Probably the most familiar image was “Symphony in White No. 2: The Little White Girl,” 1864, on loan from Tate, London, featuring Whistler’s slim Irish model and mistress, Joanna Hiffernan. Posed demurely in front of a mantelpiece mirror, she sparkles in a simple white muslin garment that reflects the influence of Pre-Raphaelite artistic dress.
European and Japanese sources were apparent in the elegant pink chiffon tea gown ornamented with rosettes that Whistler designed for Frances Leyland, wife of that important patron, in “Symphony in Flesh Colour and Pink,” 1871-74. The harmony between the arresting costume and the abundantly floral décor of the room, also designed by the artist, captures the spirit of the Aesthetic movement.
For “Harmony in Grey and Green: Miss Cicely Alexander,” 1873, Whistler drew on the inspiration of Velazquez’s “Infantas” to design the dress for his 8-year-old subject. She posed some 70 times for the portrait.
In “Arrangement in Black: La Dame au brodequin jaune – Portrait of Lady Archibald Campbell,” 1882-84, Whistler posed an aristocratic actress in elegant street clothes akin to riding habits and men’s wear, stylish, functional clothing that was fashionable for women working outside the home, and that he designed.
Also on view were two fascinating likenesses of Valerie, Lady Meux, a beautiful butcher’s daughter who married a brewery baron. In “Arrangement in Black: Lady Meux,” 1881, she appears in a relatively modest, albeit clinging, black gown with a gaggle of diamonds and a long white fur wrap slipped over her shoulder. Her profile pose in a form-fitting satin and chiffon dress in “Harmony in Pink and Grey: Portrait of Lady Meux,” 1881-82, emphasizes her voluptuous figure and confident gaze. In each case this alumna of the demimonde unabashedly flaunts her wealth and sex appeal.
Also reunited for this exhibition were two likenesses of Whistler’s sister-in-law, Ethel Birnie Philip: “Mother of Pearl and Silver: The Andalusian,” 1888-90, and “Red and Black: The Fan,” 1891-94. Each reflects the painter’s continuing interest in Spanish couture.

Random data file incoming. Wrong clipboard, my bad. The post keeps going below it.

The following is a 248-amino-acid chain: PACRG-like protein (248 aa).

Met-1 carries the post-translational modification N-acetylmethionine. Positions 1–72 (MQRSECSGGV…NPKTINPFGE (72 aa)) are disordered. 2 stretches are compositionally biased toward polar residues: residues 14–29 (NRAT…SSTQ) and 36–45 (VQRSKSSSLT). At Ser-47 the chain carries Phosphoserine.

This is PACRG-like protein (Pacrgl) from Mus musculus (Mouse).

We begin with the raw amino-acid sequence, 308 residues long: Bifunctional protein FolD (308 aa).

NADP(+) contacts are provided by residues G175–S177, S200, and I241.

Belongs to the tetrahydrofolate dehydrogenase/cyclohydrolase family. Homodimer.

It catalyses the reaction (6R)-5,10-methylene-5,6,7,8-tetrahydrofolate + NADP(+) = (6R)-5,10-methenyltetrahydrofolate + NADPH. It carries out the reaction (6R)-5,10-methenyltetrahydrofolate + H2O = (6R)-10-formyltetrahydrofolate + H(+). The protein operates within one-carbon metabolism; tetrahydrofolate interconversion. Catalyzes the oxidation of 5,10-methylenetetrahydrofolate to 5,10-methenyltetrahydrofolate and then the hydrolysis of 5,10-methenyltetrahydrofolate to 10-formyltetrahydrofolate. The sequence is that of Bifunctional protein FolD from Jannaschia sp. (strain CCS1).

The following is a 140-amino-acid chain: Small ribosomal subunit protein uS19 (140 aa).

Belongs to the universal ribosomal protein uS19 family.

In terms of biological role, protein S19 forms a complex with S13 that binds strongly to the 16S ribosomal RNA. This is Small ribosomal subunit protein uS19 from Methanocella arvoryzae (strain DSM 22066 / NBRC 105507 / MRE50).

Among the works on paper in the show were depictions of Whistler’s later mistress, Maud Franklin, and highly personal studies of his beloved wife, Beatrice, including an especially poignant lithograph on her deathbed.
This rewarding exhibition and its fine catalog represented significant new contributions to Whistlerian knowledge. The informative, illustrated, 243-page catalog, published by The Frick in association with Yale University Press, is a good buy for $50 (hardcover) and $35 (soft cover).
Until February 1, the Freer is showing Whistler’s “Amsterdam Set,” 1889 etchings that are widely considered to be his finest achievements as a printmaker. Its standouts include “The Embroidered Curtain,” often called his best print, along with “Pierrot,” which Whistler called his favorite Amsterdam print.
The Freer is also hosting intriguing displays that examine Whistler’s role in revolutionizing the design of art exhibitions by recreating two of his most daring and influential installations. Reflecting both his customary attention to detail and his flair for showmanship, the décor of these shows broke with established exhibition practices of crowded artworks in drab galleries. (Samuel F.B. Morse’s grand “Gallery of the Louvre,” 1831-33, on loan from the Terra Museum of American Art, depicts an old-fashioned floor-to-ceiling installation.)
One exhibition, organized by David Park Curry, curator of American Arts at the Virginia Museum of Fine Arts, will recreate the audacious 1883 show the artist designed for London’s Fine Art Society. Some 50 etchings, including “Nocturne Palaces” and “Turkeys,” both 1878 or 1879, will be arranged on white felt walls animated by vivid touches of yellow and festooned with butterflies. There will be yellow chairs and sofas and attendants garbed in white and yellow uniforms, as in the original exhibition.
In another gallery, Freer curator Myers will restage Whistler’s pink-and-grey themed installation at London’s Dowdeswell Gallery in 1884. Featured with the color scheme, furnishings and guards’ outfits reflect what the artist called “Arrangement in Flesh Colour and Grey.” Many of the nearly 70 Whistler paintings, watercolors and pastels that hung in the original show will be on view. Among the highlights will be such oils as “Chelsea Shops,” early 1880s, and “Harmony in Brown and Gold: Old Chelsea Church,” probably 1884. Standout watercolors include “Harmony in Violet and Amber,” 1881-84, and “Pink Note: Shelling Peas,” 1883 or 1884.
Whistler began the single-artist exhibition tradition, and made an event out of it in ways that transformed the art marketplace, say Curry and Myers. “He made the gallery itself — its colors, decorations and carefully hung pictures — the biggest work of art,” Myers observes. By making the exhibition a happening and attracting publicity, Whistler sold more art. These two shows at the Freer will make for fascinating viewing.